Monday, April 26, 2010

Brian McLaren says "Everything Must Change"

Warning: this is a commentary on a religious book. If you hate religions, this is probably not addressed to your condition as my Quaker friends might say. Take what you can use and leave the rest.

I wanted very much to like Everything Must Change: Jesus, Global Crises, and a Revolution of Hope. McLaren is a prolific writer on contemporary Christianity; I've heard him preach and read some of his articles. He almost manages to communicate some substance to that amorphous, but perhaps real, notion, "The Emerging Church."

What follows is a mix of appreciation that slides over into an unhappy critique of this very ambitious little book.

Let's start with what I liked about McLaren: He asks the big questions that comfortable religious people often avoid.

  • What are the biggest problems in the world?
  • What does Jesus have to say about these global problems?
  • Why hasn't the Christian religion made a difference commensurate with its message, size and resources?
Having asked the hard stuff, he then proposes a set of interlocking systems that constitute the unhappy current "everything" that must change:
  • The prosperity system: an unsustainable global economy that is running up to and over the planet's environmental limits, while making about one third of humans comfortably rich; (some of us would call this unfettered "capitalism" but not McLaren);
  • The equity system: the gap between rich and poor ensures that social structures that ought to ensure fairness (like democracy) and a measure of compassion toward our neighbors (welfare systems) are breaking;
  • The security system: the dysfunction of the other two systems ensures that instead creating mechanisms for peaceful resolution of disputes, we end up trying to dispel fear through ever more all-encompassing prisons and ever more cataclysmic wars.
The whole mess, in McLaren's terms, amounts to a "suicide machine."

Not bad analysis from the point of view of this leftist Christian. And how could I dislike someone who writes that our religion

"can become a benign and passive chaplaincy to a failing and dysfunctional culture, the religious public relations department for an inadequate and destructive ideology."

But I kept having the gnawing feeling that something important was missing from McLaren's world picture. When was he going to get to two massively dysfunctional aspects of the our suicidal society that I see playing out every day? I kept reading and waiting ...

McLaren understands very well that what we see often is shaped by the position from which we look at it. For example, he says this about fundamentalist readings of scripture:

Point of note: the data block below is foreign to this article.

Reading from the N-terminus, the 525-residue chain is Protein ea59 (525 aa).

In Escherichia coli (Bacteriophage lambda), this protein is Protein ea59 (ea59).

"They underestimate how the original words and teachings were situated -- how deeply their sacred texts were rooted in gritty contemporary problems and human social contexts; instead, they see their sacred texts as timeless, placeless utterances coming from an arid, Platonic plane of universal abstraction. And these fundamentalist movements also underestimate how equally situated their own interpretations and applications are."

But I gradually realized that my sense of something missing in McLaren's "everything" probably derives from where he stands: he's an entitled white guy. There are two unmentioned systems of oppression that are so obvious to me that he misses completed that I would call:
  • The Otherness system: our human use of race, ethnicity, and/or cultural differences to create hierarchies;
  • The patriarchal system: all the accumulated weight of tradition and custom that subjugates women to men.
These two realities of our condition are invisible in this book.

Actually, it's worse than that. In a discussion of abortion, McLaren offers an ignorant, deeply misogynist description of what he thinks leads to unwanted pregnancies:

Putting rape-induced pregnancy aside, abortion is considered necessary because some people [buddy -- can't you manage to say "women"?] contract a pregnancy they don't want in the process of seeking pleasure, intimacy, or other consequences of intercourse they do want. [Do you have any idea of the multiple reasons women may feel they have to fuck, whether they want to much or not? Evidently not.]

There's more, but I'll spare you. When are men going to get it that they should simply shut up about abortion until the only people who can get pregnant, women, have enjoyed equality and the freedom to interrogate the meaning and morality of pregnancy for a millennium or so? Contemporary men -- and also women emerging from centuries of patriarchy -- simply are not placed to lay down the law about what women must do with our bodies.

Okay, so McLaren pissed me off -- a lot. But I cannot fault the ambition and the goodwill intended in this book. That appreciation almost makes my sad reaction to it stronger since it seems likely to reinforce among people who stand where McLaren does -- comfortable white men -- an obliviousness to race and gender that directly injures the planet's majority.

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